Jan Koum, co-founder and chief executive of the messaging app acquired by Facebook for $22 billion in 2014, told the DLD technology conference in Munich that WhatsApp is scrapping the 99-cent annual fee it charges consumers after a year. He said the company would instead focus on making businesses pay to connect with its 900 million users.
In a blogpost, the company said it will test tools to allow users to communicate with organisations on the platform. “That could mean communicating with your bank about whether a recent transaction was fraudulent, or with an airline about a delayed flight, ” it said, adding that it wanted to find a way of doing this in a way that did not rely on advertising.
Thomas Husson, analyst at Forrester Research, told Financial Times said that WhatsApp was following in the footsteps of China’s WeChat. The service, owned by internet group Tencent, offers much more than just messaging, including the ability to access entertainment content, order a taxi and pay for goods directly from the platform.
Sales integration between Facebook and Instagram is increasing as the latter looks to build upon its advertising business, according to Instagram’s chief operating officer Marne Levine.
The image-sharing platform is leveraging Facebook’s resources in a bid to woo small businesses as part of its global expansion strategy, the Financial Times has claimed.
Facebook acquired the photography app three years ago for $1 billion with a view to running the business as an independent group.
Speaking at the DLD technology conference in Munich Monday, Levine said Instagram has been relying more heavily on its parent company’s sales team.
“When we launched ads two years ago, ads were available in just eight countries. In September, we opened for business in around 200 countries… What you’ve mostly seen so far is bigger brands and bigger businesses using advertising to connect with consumers, ” she said.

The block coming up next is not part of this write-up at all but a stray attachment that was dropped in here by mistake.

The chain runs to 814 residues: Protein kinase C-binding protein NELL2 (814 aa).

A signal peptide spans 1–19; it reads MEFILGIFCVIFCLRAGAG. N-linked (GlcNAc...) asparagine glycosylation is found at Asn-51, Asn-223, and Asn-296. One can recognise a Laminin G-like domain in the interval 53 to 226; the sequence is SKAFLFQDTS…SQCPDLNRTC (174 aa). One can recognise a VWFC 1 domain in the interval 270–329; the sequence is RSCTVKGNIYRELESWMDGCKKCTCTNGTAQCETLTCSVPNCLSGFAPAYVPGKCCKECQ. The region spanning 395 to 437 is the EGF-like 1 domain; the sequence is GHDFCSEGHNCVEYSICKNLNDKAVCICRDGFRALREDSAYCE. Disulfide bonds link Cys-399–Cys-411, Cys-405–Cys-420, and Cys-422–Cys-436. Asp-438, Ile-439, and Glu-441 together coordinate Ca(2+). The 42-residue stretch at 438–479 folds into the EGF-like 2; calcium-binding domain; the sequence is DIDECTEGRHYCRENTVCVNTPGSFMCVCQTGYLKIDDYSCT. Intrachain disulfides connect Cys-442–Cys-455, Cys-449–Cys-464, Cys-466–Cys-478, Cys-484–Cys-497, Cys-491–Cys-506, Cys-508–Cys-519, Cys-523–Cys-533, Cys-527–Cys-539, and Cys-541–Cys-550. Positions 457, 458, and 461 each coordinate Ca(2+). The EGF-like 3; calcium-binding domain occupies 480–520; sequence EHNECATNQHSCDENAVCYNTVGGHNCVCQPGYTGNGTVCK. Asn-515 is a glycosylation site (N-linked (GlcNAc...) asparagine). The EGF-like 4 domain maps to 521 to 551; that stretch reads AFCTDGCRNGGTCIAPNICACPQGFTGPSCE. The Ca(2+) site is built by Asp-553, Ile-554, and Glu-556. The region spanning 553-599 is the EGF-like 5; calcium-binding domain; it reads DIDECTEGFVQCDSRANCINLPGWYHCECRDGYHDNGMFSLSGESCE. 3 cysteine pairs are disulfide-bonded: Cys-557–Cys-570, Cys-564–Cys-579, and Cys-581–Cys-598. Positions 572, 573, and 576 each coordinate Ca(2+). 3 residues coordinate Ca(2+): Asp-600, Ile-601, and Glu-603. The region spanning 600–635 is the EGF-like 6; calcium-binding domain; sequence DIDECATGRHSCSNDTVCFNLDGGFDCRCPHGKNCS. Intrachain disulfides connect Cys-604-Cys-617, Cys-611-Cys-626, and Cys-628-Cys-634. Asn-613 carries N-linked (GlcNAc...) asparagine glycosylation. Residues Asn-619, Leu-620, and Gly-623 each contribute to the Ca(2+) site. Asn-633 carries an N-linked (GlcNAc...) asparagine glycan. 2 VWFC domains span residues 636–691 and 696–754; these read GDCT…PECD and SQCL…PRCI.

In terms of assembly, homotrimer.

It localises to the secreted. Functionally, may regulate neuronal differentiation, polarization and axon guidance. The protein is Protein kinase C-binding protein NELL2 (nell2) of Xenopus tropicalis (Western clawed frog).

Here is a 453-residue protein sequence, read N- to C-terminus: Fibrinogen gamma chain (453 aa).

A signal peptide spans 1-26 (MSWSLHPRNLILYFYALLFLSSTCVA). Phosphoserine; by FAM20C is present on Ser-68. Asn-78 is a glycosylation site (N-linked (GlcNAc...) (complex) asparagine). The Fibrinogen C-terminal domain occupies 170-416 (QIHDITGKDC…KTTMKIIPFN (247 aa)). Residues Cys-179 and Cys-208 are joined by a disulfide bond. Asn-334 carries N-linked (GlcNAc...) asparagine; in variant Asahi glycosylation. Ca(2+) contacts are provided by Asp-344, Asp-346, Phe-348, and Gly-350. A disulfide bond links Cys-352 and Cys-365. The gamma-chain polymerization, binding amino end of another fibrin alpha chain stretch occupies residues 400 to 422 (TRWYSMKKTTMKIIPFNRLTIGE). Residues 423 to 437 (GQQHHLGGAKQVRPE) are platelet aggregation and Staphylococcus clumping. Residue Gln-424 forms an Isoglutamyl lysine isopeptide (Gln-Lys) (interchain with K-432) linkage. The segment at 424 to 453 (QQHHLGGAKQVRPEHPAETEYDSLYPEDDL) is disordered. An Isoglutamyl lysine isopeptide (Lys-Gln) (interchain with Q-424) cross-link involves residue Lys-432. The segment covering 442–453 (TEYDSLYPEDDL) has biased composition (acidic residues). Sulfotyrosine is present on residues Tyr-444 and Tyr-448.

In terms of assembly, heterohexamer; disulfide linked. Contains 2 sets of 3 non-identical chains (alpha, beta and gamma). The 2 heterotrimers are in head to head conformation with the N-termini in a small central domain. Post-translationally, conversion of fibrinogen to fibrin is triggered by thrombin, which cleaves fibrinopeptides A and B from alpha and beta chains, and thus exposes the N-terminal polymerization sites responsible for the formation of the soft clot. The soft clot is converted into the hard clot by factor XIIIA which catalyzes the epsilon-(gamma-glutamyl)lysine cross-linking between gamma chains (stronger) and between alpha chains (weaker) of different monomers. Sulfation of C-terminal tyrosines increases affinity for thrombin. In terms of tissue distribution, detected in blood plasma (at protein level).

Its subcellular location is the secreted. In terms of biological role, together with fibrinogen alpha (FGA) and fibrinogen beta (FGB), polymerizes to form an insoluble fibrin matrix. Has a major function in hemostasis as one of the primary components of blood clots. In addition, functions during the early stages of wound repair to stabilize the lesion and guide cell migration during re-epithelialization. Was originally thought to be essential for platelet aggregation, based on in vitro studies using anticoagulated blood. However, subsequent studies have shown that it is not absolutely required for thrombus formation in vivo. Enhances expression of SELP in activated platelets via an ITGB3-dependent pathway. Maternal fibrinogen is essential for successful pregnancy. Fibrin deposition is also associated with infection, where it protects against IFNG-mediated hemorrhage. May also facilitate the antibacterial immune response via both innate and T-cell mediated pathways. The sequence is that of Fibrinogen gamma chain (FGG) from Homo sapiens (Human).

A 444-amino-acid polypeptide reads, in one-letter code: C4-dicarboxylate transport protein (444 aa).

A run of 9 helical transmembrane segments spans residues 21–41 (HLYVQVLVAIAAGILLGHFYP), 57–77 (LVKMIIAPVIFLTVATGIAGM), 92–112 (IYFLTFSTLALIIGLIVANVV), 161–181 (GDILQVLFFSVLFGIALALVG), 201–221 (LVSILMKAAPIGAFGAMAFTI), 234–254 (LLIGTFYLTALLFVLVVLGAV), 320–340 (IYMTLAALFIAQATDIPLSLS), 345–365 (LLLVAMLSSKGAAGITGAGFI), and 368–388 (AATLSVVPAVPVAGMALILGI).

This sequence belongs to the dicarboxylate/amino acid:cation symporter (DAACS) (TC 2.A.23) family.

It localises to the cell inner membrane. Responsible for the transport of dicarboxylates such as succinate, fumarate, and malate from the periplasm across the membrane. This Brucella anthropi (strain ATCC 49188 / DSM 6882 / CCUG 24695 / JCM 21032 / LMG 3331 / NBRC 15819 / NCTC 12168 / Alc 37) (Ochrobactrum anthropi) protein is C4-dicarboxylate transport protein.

“I think what you’ll see in 2016 is small businesses starting to advertise more and take advantage of this platform.”
Pointing to the fact that two thirds of the app’s 400 million users are based outwith the US, she said that global domination would be key in the coming year and that Facebook’s commercial arm would play a pivotal role in helping Instagram hone in on small businesses.
“We can plug in to the infrastructure and really leverage a lot of the resources that Facebook has, ” she added.
In 2015, Instagram scaled up its advertising business to implement a “seamless backend” so marketers could use it in tandem with Facebook.
On top of allowing brands to display several images at once and use clickable links it also introduced a new ad format, Marquee, which gives marketers the ability to target a massive audience in a short time frame via a series of images or videos.
However, Levine was quick to quash rumours that the site intends to implement a ‘Buy’ button similar to the one Facebook has been toying with.
Research conducted last year noted that marketers are rapidly embracing Instagram, with the use of the platform forecasted to double in 2016.
Source: The Financial Times